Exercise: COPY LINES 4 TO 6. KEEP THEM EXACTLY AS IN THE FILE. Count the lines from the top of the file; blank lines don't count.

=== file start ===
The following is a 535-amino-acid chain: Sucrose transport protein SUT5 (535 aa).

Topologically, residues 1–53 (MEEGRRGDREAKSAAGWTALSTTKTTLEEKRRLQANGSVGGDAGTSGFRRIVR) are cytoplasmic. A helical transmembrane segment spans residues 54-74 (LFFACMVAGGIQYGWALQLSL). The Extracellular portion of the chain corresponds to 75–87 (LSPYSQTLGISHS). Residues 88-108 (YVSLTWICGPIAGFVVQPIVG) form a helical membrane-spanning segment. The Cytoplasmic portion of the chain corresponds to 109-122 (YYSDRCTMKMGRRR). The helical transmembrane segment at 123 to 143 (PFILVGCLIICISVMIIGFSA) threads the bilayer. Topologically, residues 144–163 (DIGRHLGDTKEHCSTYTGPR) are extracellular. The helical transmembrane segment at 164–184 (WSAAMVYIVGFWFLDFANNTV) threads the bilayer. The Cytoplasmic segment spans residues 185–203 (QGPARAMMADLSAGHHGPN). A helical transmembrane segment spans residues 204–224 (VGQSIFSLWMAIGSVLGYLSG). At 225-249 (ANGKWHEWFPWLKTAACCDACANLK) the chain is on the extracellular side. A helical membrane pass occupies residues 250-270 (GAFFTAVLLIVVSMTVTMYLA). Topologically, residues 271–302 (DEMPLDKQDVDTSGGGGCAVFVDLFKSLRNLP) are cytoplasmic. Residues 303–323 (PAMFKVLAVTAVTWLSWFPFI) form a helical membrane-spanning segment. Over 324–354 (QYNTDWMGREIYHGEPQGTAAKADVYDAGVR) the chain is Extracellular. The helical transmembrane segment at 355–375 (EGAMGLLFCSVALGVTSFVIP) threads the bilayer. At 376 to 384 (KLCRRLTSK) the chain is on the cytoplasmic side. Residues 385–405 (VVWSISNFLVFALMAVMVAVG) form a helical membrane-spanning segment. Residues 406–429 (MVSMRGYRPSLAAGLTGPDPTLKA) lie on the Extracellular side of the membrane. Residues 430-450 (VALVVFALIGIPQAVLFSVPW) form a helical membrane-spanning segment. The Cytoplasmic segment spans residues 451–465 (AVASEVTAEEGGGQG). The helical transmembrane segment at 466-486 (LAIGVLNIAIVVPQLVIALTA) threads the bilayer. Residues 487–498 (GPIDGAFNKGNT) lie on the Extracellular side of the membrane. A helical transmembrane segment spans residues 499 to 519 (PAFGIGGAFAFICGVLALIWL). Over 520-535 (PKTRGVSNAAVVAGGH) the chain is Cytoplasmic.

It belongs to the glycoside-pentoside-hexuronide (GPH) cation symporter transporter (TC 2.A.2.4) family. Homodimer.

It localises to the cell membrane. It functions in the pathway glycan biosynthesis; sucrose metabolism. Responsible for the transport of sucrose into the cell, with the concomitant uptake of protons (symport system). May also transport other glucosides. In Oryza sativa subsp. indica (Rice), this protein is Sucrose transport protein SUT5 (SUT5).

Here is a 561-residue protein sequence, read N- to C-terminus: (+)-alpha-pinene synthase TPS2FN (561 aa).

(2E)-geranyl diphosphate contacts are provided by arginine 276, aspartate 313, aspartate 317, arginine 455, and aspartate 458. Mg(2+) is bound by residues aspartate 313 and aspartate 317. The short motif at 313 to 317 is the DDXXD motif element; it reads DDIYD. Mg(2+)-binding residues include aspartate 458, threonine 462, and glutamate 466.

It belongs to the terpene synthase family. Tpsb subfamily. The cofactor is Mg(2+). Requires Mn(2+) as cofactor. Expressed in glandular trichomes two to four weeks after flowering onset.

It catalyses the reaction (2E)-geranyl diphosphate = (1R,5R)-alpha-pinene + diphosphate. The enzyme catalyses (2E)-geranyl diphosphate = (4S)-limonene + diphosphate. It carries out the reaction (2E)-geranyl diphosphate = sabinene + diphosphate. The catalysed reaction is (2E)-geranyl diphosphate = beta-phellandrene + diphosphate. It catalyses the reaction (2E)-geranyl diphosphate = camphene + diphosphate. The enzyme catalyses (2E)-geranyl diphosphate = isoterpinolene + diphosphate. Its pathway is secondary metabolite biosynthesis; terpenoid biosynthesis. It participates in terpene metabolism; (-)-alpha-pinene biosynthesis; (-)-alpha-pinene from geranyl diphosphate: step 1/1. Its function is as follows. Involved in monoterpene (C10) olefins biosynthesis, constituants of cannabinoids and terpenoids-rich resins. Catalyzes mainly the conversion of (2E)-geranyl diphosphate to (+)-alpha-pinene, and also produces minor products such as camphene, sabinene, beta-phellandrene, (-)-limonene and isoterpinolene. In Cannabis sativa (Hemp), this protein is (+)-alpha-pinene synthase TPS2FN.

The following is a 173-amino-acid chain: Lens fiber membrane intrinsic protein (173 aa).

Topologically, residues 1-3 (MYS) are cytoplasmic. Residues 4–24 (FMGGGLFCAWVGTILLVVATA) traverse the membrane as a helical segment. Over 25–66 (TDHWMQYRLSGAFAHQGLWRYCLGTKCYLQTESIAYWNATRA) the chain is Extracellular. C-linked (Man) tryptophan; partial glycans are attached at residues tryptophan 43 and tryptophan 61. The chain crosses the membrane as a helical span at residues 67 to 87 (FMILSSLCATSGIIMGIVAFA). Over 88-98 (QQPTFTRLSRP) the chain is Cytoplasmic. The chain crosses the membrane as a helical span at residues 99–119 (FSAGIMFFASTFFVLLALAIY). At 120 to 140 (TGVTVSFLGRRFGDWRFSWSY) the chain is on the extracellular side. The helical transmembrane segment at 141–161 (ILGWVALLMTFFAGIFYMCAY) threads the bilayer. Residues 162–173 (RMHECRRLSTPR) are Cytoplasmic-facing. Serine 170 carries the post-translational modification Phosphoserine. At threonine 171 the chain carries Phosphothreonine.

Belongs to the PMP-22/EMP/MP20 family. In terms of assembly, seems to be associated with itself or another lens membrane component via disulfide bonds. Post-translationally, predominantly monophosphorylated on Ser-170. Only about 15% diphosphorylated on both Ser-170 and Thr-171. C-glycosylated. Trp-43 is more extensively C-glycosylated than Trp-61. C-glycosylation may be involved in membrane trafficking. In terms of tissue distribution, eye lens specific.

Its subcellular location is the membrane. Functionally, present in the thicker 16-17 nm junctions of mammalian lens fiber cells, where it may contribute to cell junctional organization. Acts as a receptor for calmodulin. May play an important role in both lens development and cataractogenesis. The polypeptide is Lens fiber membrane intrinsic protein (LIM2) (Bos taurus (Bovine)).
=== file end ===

It localises to the cell membrane. It functions in the pathway glycan biosynthesis; sucrose metabolism. Responsible for the transport of sucrose into the cell, with the concomitant uptake of protons (symport system). May also transport other glucosides. In Oryza sativa subsp. indica (Rice), this protein is Sucrose transport protein SUT5 (SUT5).

Here is a 561-residue protein sequence, read N- to C-terminus: (+)-alpha-pinene synthase TPS2FN (561 aa).

(2E)-geranyl diphosphate contacts are provided by arginine 276, aspartate 313, aspartate 317, arginine 455, and aspartate 458. Mg(2+) is bound by residues aspartate 313 and aspartate 317. The short motif at 313 to 317 is the DDXXD motif element; it reads DDIYD. Mg(2+)-binding residues include aspartate 458, threonine 462, and glutamate 466.